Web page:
Original Research

Performance of free prostate-specific antigen ratio in differentiating between prostatic cancer and benign prostatic lesions at a referral hospital in South Africa

Boitumelo Phiri-Ramongane, Ayeaye Khine
South African Family Practice | Vol 60, No 4 : July/August| a4889 | DOI: https://doi.org/10.4102/safp.v60i4.4889 | © 2019 Boitumelo Phiri-Ramongane, Ayeaye Khine | This work is licensed under CC Attribution 4.0
Submitted: 25 October 2019 | Published: 28 August 2018

About the author(s)

Boitumelo Phiri-Ramongane, Sefako Makgatho Health Science University; National Health Laboratory Services; Dr George Mukhari Academic Hospital, Medunsa, South Africa
Ayeaye Khine, Sefako Makgatho Health Science University; National Health Laboratory Services; Dr George Mukhari Academic Hospital, Medunsa, South Africa

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Abstract

Background: Prostate cancer is a leading cause of morbidity and mortality in our male population, thus screening initiatives will help to improve outcomes. The current screening marker, total prostate-specific antigen (PSA), is not prostate cancer specific. The development of percentage free PSA (%FPSA) has largely improved the detection of prostate cancer.
Objectives: To assess the performance of %FPSA ratio at the 25% cut-off and its ability to distinguish between prostate cancer and benign prostatic lesions.
Methods: This was a retrospective study conducted on male patients with total prostate-specific antigen values < 10 ng/ml and with prostate histology results. Male patients with total prostate-specific antigen between 4 and 10 ng/ml had their free prostate-specific antigen determined together with the calculation of the free prostate-specific antigen ratio. The ratio was then correlated with prostate histology results to determine the presence of prostate cancer at the cut-off ratio of 25%.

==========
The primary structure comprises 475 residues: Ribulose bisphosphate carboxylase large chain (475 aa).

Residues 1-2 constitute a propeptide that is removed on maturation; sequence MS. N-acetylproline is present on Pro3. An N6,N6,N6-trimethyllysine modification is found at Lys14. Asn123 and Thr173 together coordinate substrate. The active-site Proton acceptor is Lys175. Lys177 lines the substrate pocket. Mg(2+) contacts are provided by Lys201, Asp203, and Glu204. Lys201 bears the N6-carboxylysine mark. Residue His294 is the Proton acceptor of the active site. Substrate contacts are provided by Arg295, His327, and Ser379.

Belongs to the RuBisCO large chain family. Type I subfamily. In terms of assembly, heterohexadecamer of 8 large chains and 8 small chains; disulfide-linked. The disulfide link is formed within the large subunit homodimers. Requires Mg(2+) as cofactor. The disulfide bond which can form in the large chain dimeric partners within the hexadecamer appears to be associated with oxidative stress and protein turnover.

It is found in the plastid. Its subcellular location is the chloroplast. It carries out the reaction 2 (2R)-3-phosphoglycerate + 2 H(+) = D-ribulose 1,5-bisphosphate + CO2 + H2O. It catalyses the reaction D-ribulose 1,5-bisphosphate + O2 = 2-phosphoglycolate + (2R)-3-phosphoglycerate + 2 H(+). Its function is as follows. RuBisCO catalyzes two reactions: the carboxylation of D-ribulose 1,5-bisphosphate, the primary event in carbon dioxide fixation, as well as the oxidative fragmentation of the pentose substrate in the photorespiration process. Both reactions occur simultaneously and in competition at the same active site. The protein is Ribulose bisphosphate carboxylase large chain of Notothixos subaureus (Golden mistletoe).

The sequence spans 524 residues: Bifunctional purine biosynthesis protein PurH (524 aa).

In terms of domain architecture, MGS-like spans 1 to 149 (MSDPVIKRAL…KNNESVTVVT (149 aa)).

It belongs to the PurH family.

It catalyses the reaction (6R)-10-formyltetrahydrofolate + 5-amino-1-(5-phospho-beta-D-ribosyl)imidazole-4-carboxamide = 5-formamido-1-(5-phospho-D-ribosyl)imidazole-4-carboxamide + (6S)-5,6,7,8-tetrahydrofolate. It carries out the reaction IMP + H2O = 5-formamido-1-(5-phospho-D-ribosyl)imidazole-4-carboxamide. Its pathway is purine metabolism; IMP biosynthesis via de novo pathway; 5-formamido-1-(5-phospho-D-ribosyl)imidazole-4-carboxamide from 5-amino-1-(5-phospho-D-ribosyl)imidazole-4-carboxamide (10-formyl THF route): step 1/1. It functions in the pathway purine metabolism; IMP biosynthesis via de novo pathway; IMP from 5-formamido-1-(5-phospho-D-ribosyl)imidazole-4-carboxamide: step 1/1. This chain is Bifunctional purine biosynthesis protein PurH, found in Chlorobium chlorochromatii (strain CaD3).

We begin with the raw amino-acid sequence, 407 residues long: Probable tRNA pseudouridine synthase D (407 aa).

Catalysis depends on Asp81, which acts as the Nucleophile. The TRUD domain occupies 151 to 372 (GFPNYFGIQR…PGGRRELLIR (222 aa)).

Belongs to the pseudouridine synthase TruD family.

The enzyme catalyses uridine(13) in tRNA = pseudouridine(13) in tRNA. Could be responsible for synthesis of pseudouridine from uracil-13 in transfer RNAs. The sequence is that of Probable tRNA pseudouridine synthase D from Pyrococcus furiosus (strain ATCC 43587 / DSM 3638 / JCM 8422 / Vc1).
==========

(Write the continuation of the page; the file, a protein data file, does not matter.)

Results: Prostate cancer was detected in 28 (21.37%) patients out of the total population of 131. Ninety-two patients had a FPSA ratio of < 25%, 22 (22.8%) of whom were found to have prostate cancer. Notably the sensitivity and specificity were found to be 86% and 27% respectively, with a positive predictive of value of 21% at this cut-off.
Conclusions: The study demonstrates a %FPSA ratio of 25% not to be a good discriminator between prostatic cancerous and benign lesions. It is thus recommended that a prostate biopsy should be done based on clinical examination findings rather than the level of total prostate specific antigen from 0–10 ng/ml or %FPSA ratio.


Keywords

diagnostic accuracy; non-communicable diseases; prostatic neoplasm; screening

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